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Morgan v. Commissioner of Social Security

United States District Court, E.D. Michigan, Southern Division

January 21, 2015

JOHN P. MORGAN, III, Plaintiff,

For John P. Morgan, III, Plaintiff: Thomas J. Bertino, Wyandotte, MI; Meredith E. Marcus, Daley Disability Law, P.C., Chicago, IL.

For Commissioner of Social Security, Defendant: Karla J. Gwinn, Social Security Administration, Assistant Regional Counsel, Boston, MA; Laura A. Sagolla, U.S. Attorney's Office, Detroit, MI.




Plaintiff John P. Morgan, III (" Plaintiff") brings this action under 42 U.S.C. § 405(g) challenging a final decision of Defendant Commissioner (" Defendant"). Plaintiff, previously found disabled as of May 1, 2003, disputes Defendant's decision that he was " no longer disabled as of May 1, 2011" (Tr. 23). The parties have filed cross-motions for summary judgment which have been referred for a Report and Recommendation pursuant to 28 U.S.C. § 636(b)(1)(B). For the reasons discussed below, I recommend that Defendant's Motion for Summary Judgment [Docket #23] be GRANTED and that Plaintiff's Motion for Summary Judgment [Docket #19] be DENIED.


In October, 2003, Plaintiff was found disabled as of May 1, 2003 (Tr. 23). On May 9, 2011, Defendant determined that Plaintiff was no longer disabled as of May 1, 2011 (Tr. 69-74). Plaintiff then requested an administrative hearing, held August 14, 2012 in Oak Park, Michigan before Administrative Law Judge (" ALJ") Melvyn B. Kalt (Tr. 34). Plaintiff, represented by Frank Cusmano, testified (Tr. 37-57), as did Vocational Expert (" VE") Kimberly Warner (Tr. 57-60). On October 3, 2012, ALJ Kalt found that Plaintiff's disability ended on May 1, 2011 (Tr. 30). On October 28, 2013, the Appeals Council denied review (Tr. 6-8). Plaintiff filed suit in this Court on January 31, 2012.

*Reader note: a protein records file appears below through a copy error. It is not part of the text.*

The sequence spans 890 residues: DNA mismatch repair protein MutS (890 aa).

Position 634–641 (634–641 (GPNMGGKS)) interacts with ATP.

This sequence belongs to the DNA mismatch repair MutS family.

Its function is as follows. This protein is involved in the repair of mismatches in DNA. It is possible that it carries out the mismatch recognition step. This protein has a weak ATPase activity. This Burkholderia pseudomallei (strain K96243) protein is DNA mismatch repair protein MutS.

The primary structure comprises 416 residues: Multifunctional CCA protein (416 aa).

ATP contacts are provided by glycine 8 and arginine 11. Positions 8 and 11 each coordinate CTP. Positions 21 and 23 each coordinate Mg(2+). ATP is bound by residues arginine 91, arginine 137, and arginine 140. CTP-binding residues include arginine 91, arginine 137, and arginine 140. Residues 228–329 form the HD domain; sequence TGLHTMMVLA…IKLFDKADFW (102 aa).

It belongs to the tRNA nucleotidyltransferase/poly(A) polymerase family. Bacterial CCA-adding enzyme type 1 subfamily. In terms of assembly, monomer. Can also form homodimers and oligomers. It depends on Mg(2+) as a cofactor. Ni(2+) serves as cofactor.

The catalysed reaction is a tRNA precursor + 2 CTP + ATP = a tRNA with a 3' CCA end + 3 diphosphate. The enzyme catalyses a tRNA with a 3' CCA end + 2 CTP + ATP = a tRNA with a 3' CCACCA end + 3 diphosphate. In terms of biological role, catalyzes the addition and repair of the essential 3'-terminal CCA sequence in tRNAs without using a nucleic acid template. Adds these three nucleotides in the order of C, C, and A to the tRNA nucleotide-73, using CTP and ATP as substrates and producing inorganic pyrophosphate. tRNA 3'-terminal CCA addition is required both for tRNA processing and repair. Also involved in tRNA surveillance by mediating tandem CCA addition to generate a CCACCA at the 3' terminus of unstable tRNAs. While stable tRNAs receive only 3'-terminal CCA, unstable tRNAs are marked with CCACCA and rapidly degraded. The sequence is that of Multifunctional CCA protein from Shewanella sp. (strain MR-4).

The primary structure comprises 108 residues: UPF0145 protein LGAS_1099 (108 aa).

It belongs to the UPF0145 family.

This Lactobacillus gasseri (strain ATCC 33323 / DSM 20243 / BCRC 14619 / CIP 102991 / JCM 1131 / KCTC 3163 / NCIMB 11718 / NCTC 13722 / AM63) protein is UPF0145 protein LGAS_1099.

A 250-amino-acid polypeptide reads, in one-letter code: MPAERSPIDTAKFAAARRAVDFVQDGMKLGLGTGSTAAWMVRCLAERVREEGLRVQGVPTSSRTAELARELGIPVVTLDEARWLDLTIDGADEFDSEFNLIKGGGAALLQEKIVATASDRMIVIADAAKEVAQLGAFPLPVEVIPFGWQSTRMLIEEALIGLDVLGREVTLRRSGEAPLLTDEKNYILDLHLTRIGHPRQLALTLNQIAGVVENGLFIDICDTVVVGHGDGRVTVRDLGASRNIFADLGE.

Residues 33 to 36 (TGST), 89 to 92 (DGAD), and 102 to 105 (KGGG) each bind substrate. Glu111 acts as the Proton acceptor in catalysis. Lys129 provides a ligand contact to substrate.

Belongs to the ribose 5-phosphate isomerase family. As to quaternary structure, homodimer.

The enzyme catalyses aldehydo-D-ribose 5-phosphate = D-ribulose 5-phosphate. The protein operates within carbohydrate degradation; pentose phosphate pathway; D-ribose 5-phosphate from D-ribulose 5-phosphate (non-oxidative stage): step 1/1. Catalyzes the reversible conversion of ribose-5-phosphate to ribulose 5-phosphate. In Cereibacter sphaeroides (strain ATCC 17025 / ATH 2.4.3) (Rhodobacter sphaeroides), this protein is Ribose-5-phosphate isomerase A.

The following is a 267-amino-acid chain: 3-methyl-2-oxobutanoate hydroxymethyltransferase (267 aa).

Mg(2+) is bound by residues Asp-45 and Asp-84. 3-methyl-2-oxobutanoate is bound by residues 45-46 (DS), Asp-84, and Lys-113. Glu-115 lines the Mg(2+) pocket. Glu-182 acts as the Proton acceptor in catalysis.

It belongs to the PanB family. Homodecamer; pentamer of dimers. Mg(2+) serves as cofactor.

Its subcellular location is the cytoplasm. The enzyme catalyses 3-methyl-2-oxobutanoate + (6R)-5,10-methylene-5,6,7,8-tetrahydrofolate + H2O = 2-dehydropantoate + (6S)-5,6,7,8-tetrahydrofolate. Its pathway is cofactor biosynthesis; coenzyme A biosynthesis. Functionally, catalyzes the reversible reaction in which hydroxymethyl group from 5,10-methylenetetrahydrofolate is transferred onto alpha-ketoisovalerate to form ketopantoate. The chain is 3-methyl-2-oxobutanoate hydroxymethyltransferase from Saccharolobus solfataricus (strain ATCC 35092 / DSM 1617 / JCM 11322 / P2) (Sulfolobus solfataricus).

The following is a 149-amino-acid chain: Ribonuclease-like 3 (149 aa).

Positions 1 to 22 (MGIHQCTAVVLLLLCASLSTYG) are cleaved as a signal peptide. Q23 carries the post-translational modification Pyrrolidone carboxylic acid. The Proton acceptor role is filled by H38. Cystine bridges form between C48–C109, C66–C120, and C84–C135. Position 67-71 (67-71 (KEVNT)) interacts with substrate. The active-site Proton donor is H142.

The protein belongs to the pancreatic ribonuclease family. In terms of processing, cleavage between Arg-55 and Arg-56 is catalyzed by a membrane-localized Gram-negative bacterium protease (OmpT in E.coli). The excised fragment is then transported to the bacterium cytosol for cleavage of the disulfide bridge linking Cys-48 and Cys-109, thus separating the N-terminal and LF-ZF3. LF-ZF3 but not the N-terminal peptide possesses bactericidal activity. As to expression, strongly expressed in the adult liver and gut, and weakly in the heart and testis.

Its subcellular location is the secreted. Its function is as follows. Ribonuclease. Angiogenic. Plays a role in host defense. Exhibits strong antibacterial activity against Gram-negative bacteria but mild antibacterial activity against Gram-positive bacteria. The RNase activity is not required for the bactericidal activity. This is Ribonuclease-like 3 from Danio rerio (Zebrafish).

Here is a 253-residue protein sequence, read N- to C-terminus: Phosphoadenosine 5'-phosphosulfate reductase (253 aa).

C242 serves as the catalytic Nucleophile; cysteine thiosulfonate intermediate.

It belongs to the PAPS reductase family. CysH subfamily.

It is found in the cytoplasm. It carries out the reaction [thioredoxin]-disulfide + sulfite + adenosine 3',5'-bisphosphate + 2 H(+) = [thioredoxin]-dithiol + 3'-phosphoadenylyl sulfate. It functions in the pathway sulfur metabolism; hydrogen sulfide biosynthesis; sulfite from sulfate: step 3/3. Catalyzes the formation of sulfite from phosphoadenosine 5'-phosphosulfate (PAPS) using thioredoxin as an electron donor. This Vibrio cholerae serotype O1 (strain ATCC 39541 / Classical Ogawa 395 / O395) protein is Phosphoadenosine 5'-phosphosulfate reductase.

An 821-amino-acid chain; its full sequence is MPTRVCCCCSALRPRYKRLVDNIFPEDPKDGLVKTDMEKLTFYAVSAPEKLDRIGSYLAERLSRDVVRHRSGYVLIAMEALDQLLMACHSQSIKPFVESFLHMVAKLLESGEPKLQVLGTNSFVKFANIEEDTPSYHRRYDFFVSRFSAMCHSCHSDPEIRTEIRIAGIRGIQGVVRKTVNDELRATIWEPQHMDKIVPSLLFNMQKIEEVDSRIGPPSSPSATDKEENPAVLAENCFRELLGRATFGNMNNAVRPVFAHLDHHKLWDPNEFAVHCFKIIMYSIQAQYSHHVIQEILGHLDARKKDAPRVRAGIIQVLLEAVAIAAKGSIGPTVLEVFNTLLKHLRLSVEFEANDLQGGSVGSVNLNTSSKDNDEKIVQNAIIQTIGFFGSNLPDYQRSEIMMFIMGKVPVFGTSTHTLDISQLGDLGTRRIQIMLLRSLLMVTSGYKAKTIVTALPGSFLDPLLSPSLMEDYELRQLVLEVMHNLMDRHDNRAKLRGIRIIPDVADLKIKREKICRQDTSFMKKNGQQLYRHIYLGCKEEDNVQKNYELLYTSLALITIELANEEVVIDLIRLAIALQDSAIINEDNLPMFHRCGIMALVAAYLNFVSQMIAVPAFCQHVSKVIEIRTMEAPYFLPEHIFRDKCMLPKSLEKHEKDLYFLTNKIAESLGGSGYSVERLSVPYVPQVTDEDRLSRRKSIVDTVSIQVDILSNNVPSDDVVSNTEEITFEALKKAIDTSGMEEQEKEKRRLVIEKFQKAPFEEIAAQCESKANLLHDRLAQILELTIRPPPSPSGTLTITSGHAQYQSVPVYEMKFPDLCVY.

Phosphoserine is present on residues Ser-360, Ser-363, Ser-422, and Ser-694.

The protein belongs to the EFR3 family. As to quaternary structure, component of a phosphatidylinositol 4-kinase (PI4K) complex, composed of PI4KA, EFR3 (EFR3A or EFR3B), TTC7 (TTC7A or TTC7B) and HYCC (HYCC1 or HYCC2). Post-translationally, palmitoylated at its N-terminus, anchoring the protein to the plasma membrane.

Plaintiff, born October 11, 1980, was just short of his 32nd birthday when ALJ Kalt issued his decision (Tr. 30, 142). He completed 12th grade (Tr. 37-38). He worked previously as a newspaper deliverer, photographer, and web designer (Tr. 152). He alleges continuing disability due to bipolar disorder (Tr. 131).

A. Plaintiff's Testimony

Plaintiff offered the following testimony:

He attended school through 11th grade but received home school instruction in what would have been his senior year (Tr. 37). He consented to home schooling because he wanted to spend more time " door-to-door witnessing" (Tr. 38). Between 1999 and 2002, he worked in computer graphics at a small computer service company (Tr. 38). He became the " fall guy" for the company's problems, after which he was terminated (Tr. 39). Around the same time he broke up with his girlfriend (Tr. 39). The combination of career and personal problems resulted in overspending and erratic sleeping patterns after which he was admitted for a six-day psychiatric in-patient stint (Tr. 39). On another occasion, he spent 24 days at an inpatient facility (Tr. 40). He was hospitalized several times due to his failure to take his psychotropic medication (Tr. 40). His former boss had asked him to return to work on the condition that he would continue to take his medication, but Plaintiff lost the job a second time after declining to take his medication (Tr. 40). Following the computer job, he was employed part-time for about 18 months with a marketing research company as a telemarketer (Tr. 41). Although the job was part-time, he sometimes required a break " from the customers" (Tr. 42). In 2008 and 2009, he worked 16 hours a week as a patient transporter at a hospital (Tr. 42). He quit in part because his productivity rate was deemed low, combined with his fear that he would lose his temper with the patients (Tr. 43).

Plaintiff experienced the medication side effects of dry mouth and diarrhea (Tr. 45). The medication, prescribed so he would not " do anything outrageous" slowed down his thought processes (Tr. 45). He attended Kingdom Hall meetings twice a week lasting approximately one hour and 45 minutes (Tr. 45-46). In addition, he was involved in a " door-to-door" ministry two days a week between 9:00 a.m. and 3:00 p.m. (Tr. 46-47).

He experienced two to three good days a week and four bad ones (Tr. 48). " Bad" days included interrupted sleep, dry mouth, diarrhea, and a general disinclination to change out of his pajamas (Tr. 49). He spent most of such days watching television (Tr. 49). Based on his mixed experience with part-time work, he would be unable to perform full time work (Tr. 50). He lived with his parents and two sisters (Tr. 51). He and his sisters were responsible for a portion of the household chores (Tr. 51). On occasion, he had to be reminded to complete his share of the chores (Tr. 51-52). He avoided shopping trips due to his fear of placing himself in situations where he would be re-admitted to a mental hospital (Tr. 52). He was currently under the care of a psychiatrist and was also receiving counseling (Tr. 53).

In response to questioning by his attorney, Plaintiff testified that he would be unable to return to his work with computer graphics because he had not " kept up" with ...

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